I'm attempting to make an archive template that will apply only to subcategories of a particular term. My structure looks something like this:

  • Events (main taxonomy)
    • Tradeshow
      • Show subcat 1
      • Show subcat 2
    • Other taxonomies

I want Show subcat 1 and Show subcat 2 (and any other subcategories) to all get the same archive template. This is one of my attempts at it, which is definitely not working. Here's the code from my functions.php.

    add_filter( 'template_include', 'kd_event_subcategory_archive' );

    function kd_event_subcategory_archive( $template ) {
        $term = get_queried_object()->term_id;
        if ( $term->parent == 'tradeshow' ) {
            $event_subcat = locate_template( 'taxonomy-tradeshow-subcategory.php' );

            return $event_subcat;

        return $template;

I can't seem to figure out how to properly check if a term is the child of my tradeshow term.


There are two problems that have thwarted your check:

    $term = get_queried_object()->term_id;
    if ( $term->parent == 'tradeshow' ) {

Starting with:

    $term = get_queried_object()->term_id;

Here $term contains the ID of a term, not a term object. Lets assume this is term number 5, the result is:

    $term = 5;
    if ( $term->parent == 'tradeshow' ) {

Which won't work. $term is a number, not an object, so you cant do ->parent on it.

The fix is to just use the queried object directly:

    $term = get_queried_object();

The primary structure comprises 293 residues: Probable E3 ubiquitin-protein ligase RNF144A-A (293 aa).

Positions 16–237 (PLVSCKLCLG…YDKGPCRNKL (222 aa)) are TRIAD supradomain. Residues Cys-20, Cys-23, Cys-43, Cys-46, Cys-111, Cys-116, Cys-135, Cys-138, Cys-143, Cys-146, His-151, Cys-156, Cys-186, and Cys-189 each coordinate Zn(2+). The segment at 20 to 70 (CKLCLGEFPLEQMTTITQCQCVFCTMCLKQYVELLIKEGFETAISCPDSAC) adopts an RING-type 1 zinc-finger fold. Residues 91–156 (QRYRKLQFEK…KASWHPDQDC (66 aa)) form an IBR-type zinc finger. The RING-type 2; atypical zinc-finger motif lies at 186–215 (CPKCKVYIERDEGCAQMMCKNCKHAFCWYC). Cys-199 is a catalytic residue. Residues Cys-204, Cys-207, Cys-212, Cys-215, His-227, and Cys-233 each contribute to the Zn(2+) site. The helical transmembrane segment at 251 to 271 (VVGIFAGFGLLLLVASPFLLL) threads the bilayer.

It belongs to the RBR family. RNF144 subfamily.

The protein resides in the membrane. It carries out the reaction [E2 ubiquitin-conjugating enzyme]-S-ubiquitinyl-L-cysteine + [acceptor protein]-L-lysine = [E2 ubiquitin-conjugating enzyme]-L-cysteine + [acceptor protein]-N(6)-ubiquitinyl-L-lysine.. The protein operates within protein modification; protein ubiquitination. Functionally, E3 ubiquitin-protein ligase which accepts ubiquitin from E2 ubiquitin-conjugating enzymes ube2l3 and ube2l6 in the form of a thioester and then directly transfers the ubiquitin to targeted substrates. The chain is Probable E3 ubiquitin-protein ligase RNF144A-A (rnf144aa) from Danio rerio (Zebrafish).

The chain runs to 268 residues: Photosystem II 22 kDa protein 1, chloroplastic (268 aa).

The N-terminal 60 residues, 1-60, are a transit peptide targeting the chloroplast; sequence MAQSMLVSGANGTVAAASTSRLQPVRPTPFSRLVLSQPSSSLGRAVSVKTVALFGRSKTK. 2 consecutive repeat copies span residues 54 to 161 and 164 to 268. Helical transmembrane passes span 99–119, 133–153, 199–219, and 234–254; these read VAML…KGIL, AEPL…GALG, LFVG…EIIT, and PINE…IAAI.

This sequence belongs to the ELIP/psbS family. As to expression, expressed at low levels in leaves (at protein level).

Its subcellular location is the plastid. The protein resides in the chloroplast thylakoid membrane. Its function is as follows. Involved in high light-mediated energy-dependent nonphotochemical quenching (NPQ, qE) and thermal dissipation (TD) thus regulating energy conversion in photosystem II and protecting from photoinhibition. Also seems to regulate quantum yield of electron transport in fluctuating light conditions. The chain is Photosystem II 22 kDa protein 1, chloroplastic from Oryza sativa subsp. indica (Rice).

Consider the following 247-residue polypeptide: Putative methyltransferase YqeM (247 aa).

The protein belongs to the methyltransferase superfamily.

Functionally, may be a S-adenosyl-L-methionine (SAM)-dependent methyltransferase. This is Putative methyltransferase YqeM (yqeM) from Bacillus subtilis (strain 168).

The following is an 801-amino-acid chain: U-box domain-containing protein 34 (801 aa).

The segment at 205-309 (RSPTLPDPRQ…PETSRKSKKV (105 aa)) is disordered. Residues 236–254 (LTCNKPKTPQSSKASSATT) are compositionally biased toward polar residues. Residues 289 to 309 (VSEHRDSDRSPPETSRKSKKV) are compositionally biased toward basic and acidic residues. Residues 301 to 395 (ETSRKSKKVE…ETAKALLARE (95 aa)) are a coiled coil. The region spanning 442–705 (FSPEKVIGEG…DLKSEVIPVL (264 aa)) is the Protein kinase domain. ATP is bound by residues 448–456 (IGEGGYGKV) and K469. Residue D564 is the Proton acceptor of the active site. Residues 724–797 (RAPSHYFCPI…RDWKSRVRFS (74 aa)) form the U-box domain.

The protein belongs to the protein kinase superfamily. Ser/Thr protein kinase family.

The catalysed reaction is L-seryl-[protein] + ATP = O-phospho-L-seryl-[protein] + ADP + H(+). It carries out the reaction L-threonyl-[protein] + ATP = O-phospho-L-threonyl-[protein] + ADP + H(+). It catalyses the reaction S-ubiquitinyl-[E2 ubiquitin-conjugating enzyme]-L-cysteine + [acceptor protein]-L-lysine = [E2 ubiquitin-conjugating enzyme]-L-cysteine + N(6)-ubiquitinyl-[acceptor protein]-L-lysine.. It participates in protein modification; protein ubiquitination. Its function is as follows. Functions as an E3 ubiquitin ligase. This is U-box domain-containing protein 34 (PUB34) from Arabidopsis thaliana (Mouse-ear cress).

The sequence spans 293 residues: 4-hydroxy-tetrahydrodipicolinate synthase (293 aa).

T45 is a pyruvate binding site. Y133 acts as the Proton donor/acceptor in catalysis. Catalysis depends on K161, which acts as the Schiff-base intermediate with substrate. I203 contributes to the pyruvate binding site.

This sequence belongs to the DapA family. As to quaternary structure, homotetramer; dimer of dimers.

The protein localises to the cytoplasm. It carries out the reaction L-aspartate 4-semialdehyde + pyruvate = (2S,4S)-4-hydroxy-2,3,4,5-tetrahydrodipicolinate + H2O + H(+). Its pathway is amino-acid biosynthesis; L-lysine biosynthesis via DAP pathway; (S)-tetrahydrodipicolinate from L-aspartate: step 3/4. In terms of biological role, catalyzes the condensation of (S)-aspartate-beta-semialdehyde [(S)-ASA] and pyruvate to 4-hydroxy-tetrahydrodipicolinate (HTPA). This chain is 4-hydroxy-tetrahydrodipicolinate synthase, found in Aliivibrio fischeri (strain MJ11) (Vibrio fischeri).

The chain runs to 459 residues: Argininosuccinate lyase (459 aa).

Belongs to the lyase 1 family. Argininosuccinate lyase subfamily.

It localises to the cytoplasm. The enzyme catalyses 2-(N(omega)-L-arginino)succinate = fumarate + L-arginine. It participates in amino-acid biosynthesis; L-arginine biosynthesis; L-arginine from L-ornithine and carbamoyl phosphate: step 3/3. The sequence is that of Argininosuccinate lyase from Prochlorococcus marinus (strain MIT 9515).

Which leads us to the next problem:

    if ( $term->parent == 'tradeshow' ) {

The parent isn't a string, it's a term ID. 0 if there is no parent, else it's the ID of the parent term, as shown if we look up WP_Term:

 * ID of a term's parent term.
 * @since 4.4.0
 * @var int
public $parent = 0;

So you need to acquire the tradeshow term in advance to find out its ID. Usually, for these scenarios, developers will not hardcode the slug, but instead provide a setting that lists terms, and store the ID as an option to avoid this kind of lookup, and increase flexibility

But in this case you can use the get_term_by function, e.g.

$tradeshow = get_term_by('slug', 'tradeshow', 'events')

Then using:

$tradeshow->term_id === $term->parent

Problems and Advice

These are additional items I wanted to mention that are unrelated


Using var_dump, a debugger, or some other tool to see what the contents of $term was would have revealed these problems.

Additionally, PHP error logs will be full of warnings and notices pointing at the if statement for trying to do the equivalent of 5->parent which makes no sense to PHP. Pay attention to error logs. I'd recommend using the query monitor plugin as an easy way to catch unexpected warnings

The Queried object isn't always a term

This code will run on every page load:

add_filter( 'template_include', 'kd_event_subcategory_archive' );

function kd_event_subcategory_archive( $template ) {
    $term = get_queried_object()->term_id;
    if ( $term->parent == 'tradeshow' ) {

But what if the user visits a date archive or an author archive? Now the code runs anyway, generating errors. So this filter needs tests to check if the user is on a taxonomy archive, and that the taxonomy matches.

It may even be a singular post, and if the trade show term has a term ID of 5, and you're on the post or page with ID 5, then you'll get a post showing on a taxonomy archive.

I suspect though that it would be easier to use a separate taxonomy.


  • if you're on a single post, it will return the post object
  • if you're on a page, it will return the page object
  • if you're on an archive page, it will return the post type object
  • if you're on a category archive, it will return the category object
  • if you're on an author archive, it will return the author object
  • etc.
  • Thank you for the thorough and helpful answer! That worked perfectly. I also wrapped the code in if ( is_tax() ) { //code }, which if I understand correctly should check for custom taxonomy archive page. – KreigD Mar 23 '18 at 1:06

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